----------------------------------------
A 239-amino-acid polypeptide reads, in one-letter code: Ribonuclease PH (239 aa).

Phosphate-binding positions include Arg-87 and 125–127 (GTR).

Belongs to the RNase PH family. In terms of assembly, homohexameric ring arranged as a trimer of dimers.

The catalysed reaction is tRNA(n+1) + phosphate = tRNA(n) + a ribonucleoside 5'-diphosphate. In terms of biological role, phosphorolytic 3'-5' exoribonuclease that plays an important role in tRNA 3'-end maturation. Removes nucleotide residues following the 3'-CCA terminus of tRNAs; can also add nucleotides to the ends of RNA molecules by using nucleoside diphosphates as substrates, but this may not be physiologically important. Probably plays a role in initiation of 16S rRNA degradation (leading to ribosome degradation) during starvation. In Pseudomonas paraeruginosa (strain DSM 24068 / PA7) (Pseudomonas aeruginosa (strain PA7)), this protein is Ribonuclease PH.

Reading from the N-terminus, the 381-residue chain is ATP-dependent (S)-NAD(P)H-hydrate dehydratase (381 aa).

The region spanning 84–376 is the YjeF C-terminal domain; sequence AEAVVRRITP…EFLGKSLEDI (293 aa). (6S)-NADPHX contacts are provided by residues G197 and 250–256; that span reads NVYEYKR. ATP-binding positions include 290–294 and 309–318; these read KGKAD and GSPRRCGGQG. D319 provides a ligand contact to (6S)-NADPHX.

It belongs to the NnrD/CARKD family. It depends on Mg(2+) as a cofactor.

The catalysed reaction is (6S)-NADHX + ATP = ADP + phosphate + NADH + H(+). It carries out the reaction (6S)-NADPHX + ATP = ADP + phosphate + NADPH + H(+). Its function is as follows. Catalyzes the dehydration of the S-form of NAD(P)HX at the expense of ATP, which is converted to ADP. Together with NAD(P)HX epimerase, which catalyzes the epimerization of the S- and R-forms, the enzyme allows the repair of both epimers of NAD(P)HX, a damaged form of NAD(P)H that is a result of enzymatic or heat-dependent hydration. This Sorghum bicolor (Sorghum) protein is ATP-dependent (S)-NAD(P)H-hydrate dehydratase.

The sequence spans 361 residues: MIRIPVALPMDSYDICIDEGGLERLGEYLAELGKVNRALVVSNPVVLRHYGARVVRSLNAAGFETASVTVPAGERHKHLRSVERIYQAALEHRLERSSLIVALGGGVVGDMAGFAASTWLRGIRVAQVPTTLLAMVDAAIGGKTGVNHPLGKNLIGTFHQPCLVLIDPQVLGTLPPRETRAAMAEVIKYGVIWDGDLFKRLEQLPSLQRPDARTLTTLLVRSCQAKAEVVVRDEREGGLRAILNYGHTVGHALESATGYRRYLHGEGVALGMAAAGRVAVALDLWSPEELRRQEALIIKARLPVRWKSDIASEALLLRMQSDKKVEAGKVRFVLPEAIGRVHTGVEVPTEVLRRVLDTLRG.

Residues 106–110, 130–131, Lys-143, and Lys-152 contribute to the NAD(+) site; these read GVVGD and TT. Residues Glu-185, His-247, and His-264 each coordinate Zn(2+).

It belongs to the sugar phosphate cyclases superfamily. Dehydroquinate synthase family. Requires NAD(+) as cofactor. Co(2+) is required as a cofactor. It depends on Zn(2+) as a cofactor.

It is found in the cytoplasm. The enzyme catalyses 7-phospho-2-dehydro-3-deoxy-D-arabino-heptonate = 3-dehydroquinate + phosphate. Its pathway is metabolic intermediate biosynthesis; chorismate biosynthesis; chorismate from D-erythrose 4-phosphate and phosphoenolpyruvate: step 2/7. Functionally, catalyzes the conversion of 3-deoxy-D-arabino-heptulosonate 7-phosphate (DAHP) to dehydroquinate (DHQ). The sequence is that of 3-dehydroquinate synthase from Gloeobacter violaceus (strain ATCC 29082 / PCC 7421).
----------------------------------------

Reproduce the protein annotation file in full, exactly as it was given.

A 239-amino-acid polypeptide reads, in one-letter code: Ribonuclease PH (239 aa).

Phosphate-binding positions include Arg-87 and 125–127 (GTR).

Belongs to the RNase PH family. In terms of assembly, homohexameric ring arranged as a trimer of dimers.

The catalysed reaction is tRNA(n+1) + phosphate = tRNA(n) + a ribonucleoside 5'-diphosphate. In terms of biological role, phosphorolytic 3'-5' exoribonuclease that plays an important role in tRNA 3'-end maturation. Removes nucleotide residues following the 3'-CCA terminus of tRNAs; can also add nucleotides to the ends of RNA molecules by using nucleoside diphosphates as substrates, but this may not be physiologically important. Probably plays a role in initiation of 16S rRNA degradation (leading to ribosome degradation) during starvation. In Pseudomonas paraeruginosa (strain DSM 24068 / PA7) (Pseudomonas aeruginosa (strain PA7)), this protein is Ribonuclease PH.

Reading from the N-terminus, the 381-residue chain is ATP-dependent (S)-NAD(P)H-hydrate dehydratase (381 aa).

The region spanning 84–376 is the YjeF C-terminal domain; sequence AEAVVRRITP…EFLGKSLEDI (293 aa). (6S)-NADPHX contacts are provided by residues G197 and 250–256; that span reads NVYEYKR. ATP-binding positions include 290–294 and 309–318; these read KGKAD and GSPRRCGGQG. D319 provides a ligand contact to (6S)-NADPHX.

It belongs to the NnrD/CARKD family. It depends on Mg(2+) as a cofactor.

The catalysed reaction is (6S)-NADHX + ATP = ADP + phosphate + NADH + H(+). It carries out the reaction (6S)-NADPHX + ATP = ADP + phosphate + NADPH + H(+). Its function is as follows. Catalyzes the dehydration of the S-form of NAD(P)HX at the expense of ATP, which is converted to ADP. Together with NAD(P)HX epimerase, which catalyzes the epimerization of the S- and R-forms, the enzyme allows the repair of both epimers of NAD(P)HX, a damaged form of NAD(P)H that is a result of enzymatic or heat-dependent hydration. This Sorghum bicolor (Sorghum) protein is ATP-dependent (S)-NAD(P)H-hydrate dehydratase.

The sequence spans 361 residues: MIRIPVALPMDSYDICIDEGGLERLGEYLAELGKVNRALVVSNPVVLRHYGARVVRSLNAAGFETASVTVPAGERHKHLRSVERIYQAALEHRLERSSLIVALGGGVVGDMAGFAASTWLRGIRVAQVPTTLLAMVDAAIGGKTGVNHPLGKNLIGTFHQPCLVLIDPQVLGTLPPRETRAAMAEVIKYGVIWDGDLFKRLEQLPSLQRPDARTLTTLLVRSCQAKAEVVVRDEREGGLRAILNYGHTVGHALESATGYRRYLHGEGVALGMAAAGRVAVALDLWSPEELRRQEALIIKARLPVRWKSDIASEALLLRMQSDKKVEAGKVRFVLPEAIGRVHTGVEVPTEVLRRVLDTLRG.

Residues 106–110, 130–131, Lys-143, and Lys-152 contribute to the NAD(+) site; these read GVVGD and TT. Residues Glu-185, His-247, and His-264 each coordinate Zn(2+).

It belongs to the sugar phosphate cyclases superfamily. Dehydroquinate synthase family. Requires NAD(+) as cofactor. Co(2+) is required as a cofactor. It depends on Zn(2+) as a cofactor.

It is found in the cytoplasm. The enzyme catalyses 7-phospho-2-dehydro-3-deoxy-D-arabino-heptonate = 3-dehydroquinate + phosphate. Its pathway is metabolic intermediate biosynthesis; chorismate biosynthesis; chorismate from D-erythrose 4-phosphate and phosphoenolpyruvate: step 2/7. Functionally, catalyzes the conversion of 3-deoxy-D-arabino-heptulosonate 7-phosphate (DAHP) to dehydroquinate (DHQ). The sequence is that of 3-dehydroquinate synthase from Gloeobacter violaceus (strain ATCC 29082 / PCC 7421).